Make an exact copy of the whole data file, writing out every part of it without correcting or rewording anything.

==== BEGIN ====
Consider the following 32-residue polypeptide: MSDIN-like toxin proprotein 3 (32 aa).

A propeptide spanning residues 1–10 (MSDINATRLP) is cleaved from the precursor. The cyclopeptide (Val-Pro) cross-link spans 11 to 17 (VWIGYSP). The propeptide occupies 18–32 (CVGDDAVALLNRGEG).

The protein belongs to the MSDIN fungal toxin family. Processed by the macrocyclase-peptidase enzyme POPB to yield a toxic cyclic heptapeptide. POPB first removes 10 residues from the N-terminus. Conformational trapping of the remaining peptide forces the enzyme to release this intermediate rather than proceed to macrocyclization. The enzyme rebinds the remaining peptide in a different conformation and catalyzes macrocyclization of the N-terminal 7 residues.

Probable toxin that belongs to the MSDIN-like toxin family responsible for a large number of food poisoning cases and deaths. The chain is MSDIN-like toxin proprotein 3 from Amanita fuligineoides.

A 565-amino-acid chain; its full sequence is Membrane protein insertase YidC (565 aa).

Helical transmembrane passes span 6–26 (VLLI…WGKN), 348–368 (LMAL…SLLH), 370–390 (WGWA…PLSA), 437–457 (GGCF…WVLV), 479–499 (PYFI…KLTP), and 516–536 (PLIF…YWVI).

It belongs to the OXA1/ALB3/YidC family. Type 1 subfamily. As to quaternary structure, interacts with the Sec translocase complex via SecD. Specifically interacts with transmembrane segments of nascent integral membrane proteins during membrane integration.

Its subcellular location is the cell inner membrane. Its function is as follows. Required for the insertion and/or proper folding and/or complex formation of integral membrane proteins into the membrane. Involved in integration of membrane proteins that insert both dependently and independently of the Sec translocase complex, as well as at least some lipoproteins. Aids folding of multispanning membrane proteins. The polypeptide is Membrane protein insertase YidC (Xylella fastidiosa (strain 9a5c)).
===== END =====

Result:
Consider the following 32-residue polypeptide: MSDIN-like toxin proprotein 3 (32 aa).

A propeptide spanning residues 1–10 (MSDINATRLP) is cleaved from the precursor. The cyclopeptide (Val-Pro) cross-link spans 11 to 17 (VWIGYSP). The propeptide occupies 18–32 (CVGDDAVALLNRGEG).

The protein belongs to the MSDIN fungal toxin family. Processed by the macrocyclase-peptidase enzyme POPB to yield a toxic cyclic heptapeptide. POPB first removes 10 residues from the N-terminus. Conformational trapping of the remaining peptide forces the enzyme to release this intermediate rather than proceed to macrocyclization. The enzyme rebinds the remaining peptide in a different conformation and catalyzes macrocyclization of the N-terminal 7 residues.

Probable toxin that belongs to the MSDIN-like toxin family responsible for a large number of food poisoning cases and deaths. The chain is MSDIN-like toxin proprotein 3 from Amanita fuligineoides.

A 565-amino-acid chain; its full sequence is Membrane protein insertase YidC (565 aa).

Helical transmembrane passes span 6–26 (VLLI…WGKN), 348–368 (LMAL…SLLH), 370–390 (WGWA…PLSA), 437–457 (GGCF…WVLV), 479–499 (PYFI…KLTP), and 516–536 (PLIF…YWVI).

It belongs to the OXA1/ALB3/YidC family. Type 1 subfamily. As to quaternary structure, interacts with the Sec translocase complex via SecD. Specifically interacts with transmembrane segments of nascent integral membrane proteins during membrane integration.

Its subcellular location is the cell inner membrane. Its function is as follows. Required for the insertion and/or proper folding and/or complex formation of integral membrane proteins into the membrane. Involved in integration of membrane proteins that insert both dependently and independently of the Sec translocase complex, as well as at least some lipoproteins. Aids folding of multispanning membrane proteins. The polypeptide is Membrane protein insertase YidC (Xylella fastidiosa (strain 9a5c)).